Few families can afford to do Africa twice. Run through our list of considerations to be sure your kids are ready to love a safari vacation.
By Maryann Jones Thompson
“I’m glad we didn’t do this when I was younger.”
Our 15-year-old son wrapped up his third day on safari in South Africa with this line. My husband, 13-year-old daughter, son and I had just starting a bucket-list summer trip to Southern Africa and were already blown away with the people, places and animals we’d seen.
No one leaves a visit to any part of the African continent unmoved or unchanged by the experience. From our bike trip in Soweto to safaris in Kruger National Park to sunset at Victoria Falls to boating in the Okavango – there’s nothing like it. Hands down, it was one of our most incredible travel experiences ever.
That said, my son’s observation was a keen one: Parents need to be sure their kids are ready for a safari vacation before investing in one. Here are few realizations we had while on our trip.
5 Considerations before Booking a Family Safari
1. The older your kids, the better. There’s no cheap way to see Africa. There are absolutely ways to save money but unless you’re part of the 1%, you will likely only be able to take your family on safari once – twice if you’re lucky. So wait to go until your kids are old enough to remember it and appreciate it.
Think back to how old you were when you remember going on vacation as a kid – really remember it not just seeing photos in your mind. I would recommend waiting until your youngest is 10. Most safaris won’t take kids in open-sided trucks until they’re 8. (Read our guide’s recommendations about kids here.)
And if you think about how much time you need to spend happily riding inside the truck – without getting off, needing to go potty, or talking/screaming when a bull elephant gets close – those guidelines make sense.
2. The waiting is the hardest part. Southern Africa has less wildlife than equatorial Africa. Our guide mentioned something about that area having two breeding seasons a year versus only one in the southern latitudes – which adds up to a lot more animals over the millennia. A friend told me her family saw 100,000 wildebeest during the migration in Tanzania; the most we saw in Botswana’s Chobe National Park was about 100 – and that was a huge day!
The landscape you’re passing on game drives is not particularly scenic; there are lots of thorny trees, gray scrub, and sand. While adults are simply thrilled to be on an expedition they’ve long dreamt of, some kids can get pretty bored or antsy – and there’s no option of getting out or doing something different tomorrow. And even though there were a few safaris where it seemed like we would get “shut out,” nature [and our guide] always came through with something worthwhile – if not eye-popping – to see before we returned to camp.
The same goes for a particularly exciting sight: The truck might stop for an hour or more to watch a leopard hunting or lions feeding or wildebeest migrating. Your kids gotta be ready and willing to sit and watch patiently. Their ain’t no pulling out a phone for distraction.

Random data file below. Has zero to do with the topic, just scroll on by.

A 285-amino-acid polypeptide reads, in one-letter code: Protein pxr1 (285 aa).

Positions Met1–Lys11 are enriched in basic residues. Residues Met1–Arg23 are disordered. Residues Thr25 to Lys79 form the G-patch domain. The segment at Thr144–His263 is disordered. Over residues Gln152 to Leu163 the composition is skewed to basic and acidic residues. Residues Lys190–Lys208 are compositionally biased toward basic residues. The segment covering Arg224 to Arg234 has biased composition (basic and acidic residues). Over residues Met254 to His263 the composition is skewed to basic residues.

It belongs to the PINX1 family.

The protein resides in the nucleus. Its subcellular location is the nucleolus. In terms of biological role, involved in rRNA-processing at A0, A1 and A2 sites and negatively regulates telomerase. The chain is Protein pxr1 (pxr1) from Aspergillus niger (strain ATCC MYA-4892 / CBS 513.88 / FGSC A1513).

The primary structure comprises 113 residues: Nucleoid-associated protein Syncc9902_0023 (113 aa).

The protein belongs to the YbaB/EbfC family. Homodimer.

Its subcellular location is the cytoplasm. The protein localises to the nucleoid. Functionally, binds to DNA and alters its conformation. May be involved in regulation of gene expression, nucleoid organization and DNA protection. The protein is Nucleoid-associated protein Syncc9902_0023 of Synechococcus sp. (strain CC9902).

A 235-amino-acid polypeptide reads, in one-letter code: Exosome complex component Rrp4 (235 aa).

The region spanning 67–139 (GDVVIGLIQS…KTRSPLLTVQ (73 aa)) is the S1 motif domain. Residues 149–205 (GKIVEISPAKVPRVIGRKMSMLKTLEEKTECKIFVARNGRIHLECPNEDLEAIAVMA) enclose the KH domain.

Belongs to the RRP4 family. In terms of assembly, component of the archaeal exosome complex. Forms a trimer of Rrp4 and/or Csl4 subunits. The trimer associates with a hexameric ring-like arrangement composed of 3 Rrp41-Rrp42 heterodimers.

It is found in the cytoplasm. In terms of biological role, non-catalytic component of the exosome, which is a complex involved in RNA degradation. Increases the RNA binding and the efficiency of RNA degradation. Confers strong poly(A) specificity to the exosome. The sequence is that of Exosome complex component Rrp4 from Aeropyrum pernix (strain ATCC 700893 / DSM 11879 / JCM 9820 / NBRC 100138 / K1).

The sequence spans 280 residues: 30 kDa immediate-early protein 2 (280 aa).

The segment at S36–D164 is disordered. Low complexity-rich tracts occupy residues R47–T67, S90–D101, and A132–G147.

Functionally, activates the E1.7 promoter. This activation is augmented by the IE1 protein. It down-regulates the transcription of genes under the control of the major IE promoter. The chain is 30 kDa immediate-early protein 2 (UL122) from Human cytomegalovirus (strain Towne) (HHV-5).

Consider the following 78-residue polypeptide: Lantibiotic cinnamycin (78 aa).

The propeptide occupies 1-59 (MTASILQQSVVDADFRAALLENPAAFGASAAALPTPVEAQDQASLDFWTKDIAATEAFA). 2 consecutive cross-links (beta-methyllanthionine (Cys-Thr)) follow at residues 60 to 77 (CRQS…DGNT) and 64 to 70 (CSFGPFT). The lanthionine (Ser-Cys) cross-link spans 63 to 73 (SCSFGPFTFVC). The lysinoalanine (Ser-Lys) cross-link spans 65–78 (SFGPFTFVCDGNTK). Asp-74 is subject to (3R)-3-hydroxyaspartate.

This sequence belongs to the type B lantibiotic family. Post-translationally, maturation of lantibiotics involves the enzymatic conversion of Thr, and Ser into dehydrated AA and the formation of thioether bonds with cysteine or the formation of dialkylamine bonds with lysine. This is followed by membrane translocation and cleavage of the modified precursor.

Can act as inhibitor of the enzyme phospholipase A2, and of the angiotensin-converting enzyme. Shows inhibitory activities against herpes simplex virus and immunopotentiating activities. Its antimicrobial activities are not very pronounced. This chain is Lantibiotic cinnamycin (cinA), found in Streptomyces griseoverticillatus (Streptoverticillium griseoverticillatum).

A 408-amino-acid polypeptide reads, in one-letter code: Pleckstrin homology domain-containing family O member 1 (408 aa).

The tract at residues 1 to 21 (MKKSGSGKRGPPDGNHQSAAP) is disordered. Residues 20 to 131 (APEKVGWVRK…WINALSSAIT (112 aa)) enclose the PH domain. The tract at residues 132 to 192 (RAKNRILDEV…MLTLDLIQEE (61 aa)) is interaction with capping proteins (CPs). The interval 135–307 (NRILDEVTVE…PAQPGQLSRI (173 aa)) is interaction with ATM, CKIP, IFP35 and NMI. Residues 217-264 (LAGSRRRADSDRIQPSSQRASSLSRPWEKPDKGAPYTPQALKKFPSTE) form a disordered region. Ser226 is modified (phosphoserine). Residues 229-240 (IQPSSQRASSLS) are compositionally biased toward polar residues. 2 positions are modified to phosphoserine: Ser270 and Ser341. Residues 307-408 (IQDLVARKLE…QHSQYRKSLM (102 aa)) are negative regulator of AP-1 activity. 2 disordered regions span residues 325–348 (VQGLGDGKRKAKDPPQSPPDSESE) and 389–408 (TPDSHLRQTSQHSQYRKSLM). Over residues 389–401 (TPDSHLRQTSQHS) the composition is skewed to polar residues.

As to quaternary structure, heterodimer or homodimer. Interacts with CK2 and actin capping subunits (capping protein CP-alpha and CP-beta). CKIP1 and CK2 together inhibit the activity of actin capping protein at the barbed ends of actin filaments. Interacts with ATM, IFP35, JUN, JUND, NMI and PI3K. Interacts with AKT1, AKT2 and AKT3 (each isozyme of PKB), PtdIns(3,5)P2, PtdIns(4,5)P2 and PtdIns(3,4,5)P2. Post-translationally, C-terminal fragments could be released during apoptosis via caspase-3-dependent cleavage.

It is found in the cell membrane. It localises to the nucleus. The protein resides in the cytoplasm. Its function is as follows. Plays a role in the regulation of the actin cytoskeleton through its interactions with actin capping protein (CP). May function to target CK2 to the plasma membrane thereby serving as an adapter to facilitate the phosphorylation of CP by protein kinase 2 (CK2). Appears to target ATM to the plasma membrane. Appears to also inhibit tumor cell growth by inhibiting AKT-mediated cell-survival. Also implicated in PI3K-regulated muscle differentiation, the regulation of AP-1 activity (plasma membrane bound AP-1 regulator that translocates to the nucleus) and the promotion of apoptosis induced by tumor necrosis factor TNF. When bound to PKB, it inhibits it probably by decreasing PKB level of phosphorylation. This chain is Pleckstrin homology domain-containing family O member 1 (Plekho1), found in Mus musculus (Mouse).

3. There will be blood. Animals are going to kill each other. Yes, we know this is a fact of life. But if you’ve got a family member who will be disturbed or sad if they see an animal get not just killed but torn into bloody pieces, dragged around, hung in a tree, and devoured, strongly consider a different trip until everyone can watch the most gruesome nature documentary without tearing up. Being lucky enough to watch a hunt or happen on a kill is one of the main objectives of being in the bush – so everyone needs to be on board.
4. It’s really cold. It’s not a big shock that visiting a southern hemisphere destination in the northern hemisphere’s summer means you’ll have chilly weather. But we were surprised at just how cold it was. Sure, part of the reason is that you’re heading out before the sun comes up on a hours-long game drive in an open-sided vehicle – but it is very, very cold. Sunset game drives were similarly brisk as the sun disappeared.
The safari companies have you covered, providing heavy fleece-lined blankets and/or coats but don’t forget to pack your winter beanies, gloves, and socks. Parents would be smart to bring a large drawstring bag to hang onto everyone’s bits of warm gear as they need to peel them off or put them on – it’s super easy to lose something through the open slats in the truck as you bounce along the track or shift around to see animals.
5. The birds are astounding! Backpacking in our 20s, we spent time in Kenya. I had been excited to see the Big 5 but I was amazed at how incredible the birds were. Southern Africa is the same. Even our kids took to identifying all the different birds we saw.
From eagles to ostriches to vultures to cranes to storks to all the little guys – like this lilac-breasted roller that we often saw in Botswana. It looks like it was designed by a plush stuffed-animal toy company! How did this bird survive evolution, flashing obvious color as it flits through the drab veld? Yet another wonder of the wildlife in Africa…
Maryann Jones Thompson – January 2018
After a thousand years in publishing as a business journalist, ghostwriter, content strategist and market researcher, Maryann brings her experience traveling as a backpacker, businessperson, expat and mom to writing and editing for ROAM.
© ROAM Family Travel 2020 – All rights reserved
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